Archives for February 21, 2011

Exclaim making mobile video sharing a Snap

Mobile photo sharing application provider Exclaim Mobility says its new Snap TV enables users to view and share mobile photos easily and in high quality through Internet-connected televisions.

“By leveraging connected TVs as the next step for viewing and sharing user-generated content, we have created an exciting new service for today’s connected user,” the company says.

muvee brings its HD video editing to Android

muvee’s Device Solutions Group released a suite of core technology stacks that enable basic editing of HD video on Android mobile phones. Muvee says its technology uses “novel software techniques to accomplish all the basic video editing functions in a fraction of the time usually needed,” as muvee’s solution is able to make changes to a compressed file.

The company says in the six years since video recording has been available on mobile devices, mobile video recording resolution has increased 150 times — yet the CPU has only increased by less than 10 fold. In 2004, the Nokia 7610 was able to capture video at sub-QCIF resolution (128 by 96 pixels at 15 frames per second) and it ran on a 123MHz chip. Today, HTC’s Desire HD captures video at 720P (1280 by 720 at 30 frames per second) on a CPU just 9 times faster. The computational power now required of today’s mobile phones to manipulate such huge and highly compressed video files have outpaced the advancement of CPUs multiple times over. Even with dual core CPU and GPUs for mobile phones, computational advancement is still expected to lag that of video resolution needs as 3D dual HD streams are enabled on mobile devices, muvee says.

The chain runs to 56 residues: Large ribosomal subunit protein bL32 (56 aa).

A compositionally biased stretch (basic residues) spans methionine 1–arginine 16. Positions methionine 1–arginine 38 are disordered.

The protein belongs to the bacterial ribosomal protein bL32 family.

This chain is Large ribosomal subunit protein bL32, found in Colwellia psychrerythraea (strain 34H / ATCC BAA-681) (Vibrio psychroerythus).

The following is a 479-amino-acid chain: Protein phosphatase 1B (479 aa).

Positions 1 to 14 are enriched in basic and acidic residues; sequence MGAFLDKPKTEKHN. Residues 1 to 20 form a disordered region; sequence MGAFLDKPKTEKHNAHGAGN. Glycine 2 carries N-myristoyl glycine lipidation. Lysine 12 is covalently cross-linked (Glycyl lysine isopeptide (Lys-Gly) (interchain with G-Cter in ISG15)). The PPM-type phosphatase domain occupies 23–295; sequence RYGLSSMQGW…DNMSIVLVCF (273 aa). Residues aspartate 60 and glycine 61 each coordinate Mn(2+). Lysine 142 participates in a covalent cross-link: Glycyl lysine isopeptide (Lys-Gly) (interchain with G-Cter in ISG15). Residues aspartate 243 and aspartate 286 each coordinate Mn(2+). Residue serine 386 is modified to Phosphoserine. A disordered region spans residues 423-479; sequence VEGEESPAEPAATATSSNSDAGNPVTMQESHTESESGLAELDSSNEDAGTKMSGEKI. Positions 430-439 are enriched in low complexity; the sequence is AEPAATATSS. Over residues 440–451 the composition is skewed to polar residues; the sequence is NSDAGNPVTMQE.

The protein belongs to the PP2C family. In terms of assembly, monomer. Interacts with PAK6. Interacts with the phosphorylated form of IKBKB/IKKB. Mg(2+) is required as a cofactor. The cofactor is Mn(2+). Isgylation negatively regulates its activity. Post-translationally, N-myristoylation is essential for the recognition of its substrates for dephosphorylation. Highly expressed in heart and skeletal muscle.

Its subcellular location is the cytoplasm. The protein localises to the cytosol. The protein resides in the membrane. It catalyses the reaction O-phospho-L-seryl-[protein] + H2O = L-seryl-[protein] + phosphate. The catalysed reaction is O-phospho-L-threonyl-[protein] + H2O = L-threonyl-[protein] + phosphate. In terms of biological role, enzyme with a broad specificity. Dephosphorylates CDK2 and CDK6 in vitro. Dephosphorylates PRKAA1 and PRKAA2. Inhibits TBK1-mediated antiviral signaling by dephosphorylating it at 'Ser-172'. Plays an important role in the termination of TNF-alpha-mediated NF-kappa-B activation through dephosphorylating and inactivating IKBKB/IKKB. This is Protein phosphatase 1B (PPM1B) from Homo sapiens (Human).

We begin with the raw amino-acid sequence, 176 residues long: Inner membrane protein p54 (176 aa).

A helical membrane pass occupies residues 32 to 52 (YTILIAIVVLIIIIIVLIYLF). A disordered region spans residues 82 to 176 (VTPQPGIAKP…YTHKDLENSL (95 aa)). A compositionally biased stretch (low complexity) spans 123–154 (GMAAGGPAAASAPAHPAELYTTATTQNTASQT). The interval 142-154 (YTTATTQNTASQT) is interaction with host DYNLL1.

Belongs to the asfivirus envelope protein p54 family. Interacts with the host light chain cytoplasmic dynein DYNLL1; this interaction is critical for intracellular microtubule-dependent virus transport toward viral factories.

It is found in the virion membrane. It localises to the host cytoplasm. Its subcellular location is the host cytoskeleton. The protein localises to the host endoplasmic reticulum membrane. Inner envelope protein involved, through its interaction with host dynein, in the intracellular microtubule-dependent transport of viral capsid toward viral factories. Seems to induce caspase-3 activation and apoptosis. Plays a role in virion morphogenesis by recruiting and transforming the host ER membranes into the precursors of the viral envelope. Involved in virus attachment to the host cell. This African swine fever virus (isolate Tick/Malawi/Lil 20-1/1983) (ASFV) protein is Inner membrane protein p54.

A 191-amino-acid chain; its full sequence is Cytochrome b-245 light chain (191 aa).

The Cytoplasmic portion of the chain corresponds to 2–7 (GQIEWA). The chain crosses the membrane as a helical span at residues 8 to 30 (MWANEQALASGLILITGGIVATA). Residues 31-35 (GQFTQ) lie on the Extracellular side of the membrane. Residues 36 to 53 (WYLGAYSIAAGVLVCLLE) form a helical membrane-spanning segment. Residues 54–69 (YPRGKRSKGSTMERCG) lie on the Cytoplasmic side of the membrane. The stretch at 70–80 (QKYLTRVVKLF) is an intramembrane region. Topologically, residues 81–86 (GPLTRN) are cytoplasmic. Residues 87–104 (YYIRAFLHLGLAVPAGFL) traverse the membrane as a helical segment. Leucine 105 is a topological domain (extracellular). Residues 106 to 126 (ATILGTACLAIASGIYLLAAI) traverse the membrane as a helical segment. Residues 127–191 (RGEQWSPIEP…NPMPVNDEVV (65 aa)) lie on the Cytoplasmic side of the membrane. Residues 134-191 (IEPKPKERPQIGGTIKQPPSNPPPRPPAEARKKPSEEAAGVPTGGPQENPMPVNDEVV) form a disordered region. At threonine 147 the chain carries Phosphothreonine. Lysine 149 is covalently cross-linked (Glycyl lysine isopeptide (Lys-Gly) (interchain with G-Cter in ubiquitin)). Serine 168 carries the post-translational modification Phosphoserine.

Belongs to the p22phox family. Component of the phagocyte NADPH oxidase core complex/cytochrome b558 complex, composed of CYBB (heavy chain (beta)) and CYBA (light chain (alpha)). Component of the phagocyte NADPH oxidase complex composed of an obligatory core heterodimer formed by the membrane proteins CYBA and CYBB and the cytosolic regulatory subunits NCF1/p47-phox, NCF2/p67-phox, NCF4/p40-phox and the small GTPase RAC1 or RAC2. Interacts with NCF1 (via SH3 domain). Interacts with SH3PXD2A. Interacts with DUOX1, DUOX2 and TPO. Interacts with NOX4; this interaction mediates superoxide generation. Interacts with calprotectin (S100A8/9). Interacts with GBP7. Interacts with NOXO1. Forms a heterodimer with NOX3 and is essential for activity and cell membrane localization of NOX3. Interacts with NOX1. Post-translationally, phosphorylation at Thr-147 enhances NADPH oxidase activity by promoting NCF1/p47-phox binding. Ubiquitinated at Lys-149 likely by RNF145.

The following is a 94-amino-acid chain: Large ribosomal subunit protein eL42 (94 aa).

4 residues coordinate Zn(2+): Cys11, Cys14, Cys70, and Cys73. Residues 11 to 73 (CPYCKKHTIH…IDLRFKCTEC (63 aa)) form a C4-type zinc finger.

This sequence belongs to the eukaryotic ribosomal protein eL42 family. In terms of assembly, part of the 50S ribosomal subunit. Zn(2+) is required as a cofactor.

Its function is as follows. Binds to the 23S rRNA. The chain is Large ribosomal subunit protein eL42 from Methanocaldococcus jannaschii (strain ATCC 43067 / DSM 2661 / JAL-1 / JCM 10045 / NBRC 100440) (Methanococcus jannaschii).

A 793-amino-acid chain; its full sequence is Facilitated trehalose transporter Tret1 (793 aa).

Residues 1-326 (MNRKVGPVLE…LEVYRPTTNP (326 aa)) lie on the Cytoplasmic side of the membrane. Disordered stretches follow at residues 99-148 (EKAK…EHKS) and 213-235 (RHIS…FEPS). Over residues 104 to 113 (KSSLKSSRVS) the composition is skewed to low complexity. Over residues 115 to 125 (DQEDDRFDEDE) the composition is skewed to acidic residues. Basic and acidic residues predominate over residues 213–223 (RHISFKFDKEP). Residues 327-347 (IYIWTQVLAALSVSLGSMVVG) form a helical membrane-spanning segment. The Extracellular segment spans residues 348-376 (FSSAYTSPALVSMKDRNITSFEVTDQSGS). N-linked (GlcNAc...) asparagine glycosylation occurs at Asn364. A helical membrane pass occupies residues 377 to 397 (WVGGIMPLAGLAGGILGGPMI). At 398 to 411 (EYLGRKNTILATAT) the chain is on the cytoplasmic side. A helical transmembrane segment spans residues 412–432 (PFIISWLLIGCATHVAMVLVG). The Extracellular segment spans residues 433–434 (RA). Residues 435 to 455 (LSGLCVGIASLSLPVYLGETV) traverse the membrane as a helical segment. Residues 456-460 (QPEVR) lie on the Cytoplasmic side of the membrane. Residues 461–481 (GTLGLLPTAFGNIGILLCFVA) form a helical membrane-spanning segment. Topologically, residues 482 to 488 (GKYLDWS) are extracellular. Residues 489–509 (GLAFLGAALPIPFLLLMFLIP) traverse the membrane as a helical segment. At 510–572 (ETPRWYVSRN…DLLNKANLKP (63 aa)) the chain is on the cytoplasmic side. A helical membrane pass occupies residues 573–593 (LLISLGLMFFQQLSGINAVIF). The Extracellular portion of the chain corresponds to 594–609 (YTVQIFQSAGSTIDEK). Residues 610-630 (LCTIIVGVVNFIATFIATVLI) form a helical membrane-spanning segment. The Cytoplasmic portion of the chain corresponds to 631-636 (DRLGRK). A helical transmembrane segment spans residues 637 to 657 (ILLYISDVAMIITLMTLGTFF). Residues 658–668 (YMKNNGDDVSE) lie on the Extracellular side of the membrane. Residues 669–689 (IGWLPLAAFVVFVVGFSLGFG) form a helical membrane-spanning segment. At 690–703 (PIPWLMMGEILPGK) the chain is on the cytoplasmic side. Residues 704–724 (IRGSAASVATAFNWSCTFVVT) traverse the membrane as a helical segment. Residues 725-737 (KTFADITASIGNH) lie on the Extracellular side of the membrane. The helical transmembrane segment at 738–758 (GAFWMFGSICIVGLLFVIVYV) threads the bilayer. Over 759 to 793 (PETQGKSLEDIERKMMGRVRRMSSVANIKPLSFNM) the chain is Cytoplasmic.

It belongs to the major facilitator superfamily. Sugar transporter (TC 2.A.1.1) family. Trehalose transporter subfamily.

Consumers share videos on social media networks, but many clips need basic editing, such as trimming, reducing background noise, adding a music track, or a personal message as a voice over. “Such simple and basic operations would take too long to process on a mobile phone using traditional methods,” the company concludes. “We don’t believe the majority of consumers will necessarily want to make a Hollywood blockbuster on their phones, but they will demand simple useful editing functions.”

The company’s suite of tools is available for license.

muvee says it established its Device Solutions Group in 2004, and released the first video editing application on Symbian mobile phones for Nokia.

NEC cancels lens zooming noise

NEC says its new noise suppression technologies record the sound of a zoom motor in a digital camera, and then subtract that noise from video as it is captured. The tech is now in Casio’s EX-ZR10.

NEC says expensive motors with limited speed and filters that prevent the passage of noise frequencies were adopted in conventional digital cameras to minimize noise levels while shooting video. This gave rise to a number of problems that include a camera’s lack of ability to take fast-moving sports footage, and sound distortion due to filters that suppress ambient sound. NEC says its new technologies resolve these problems.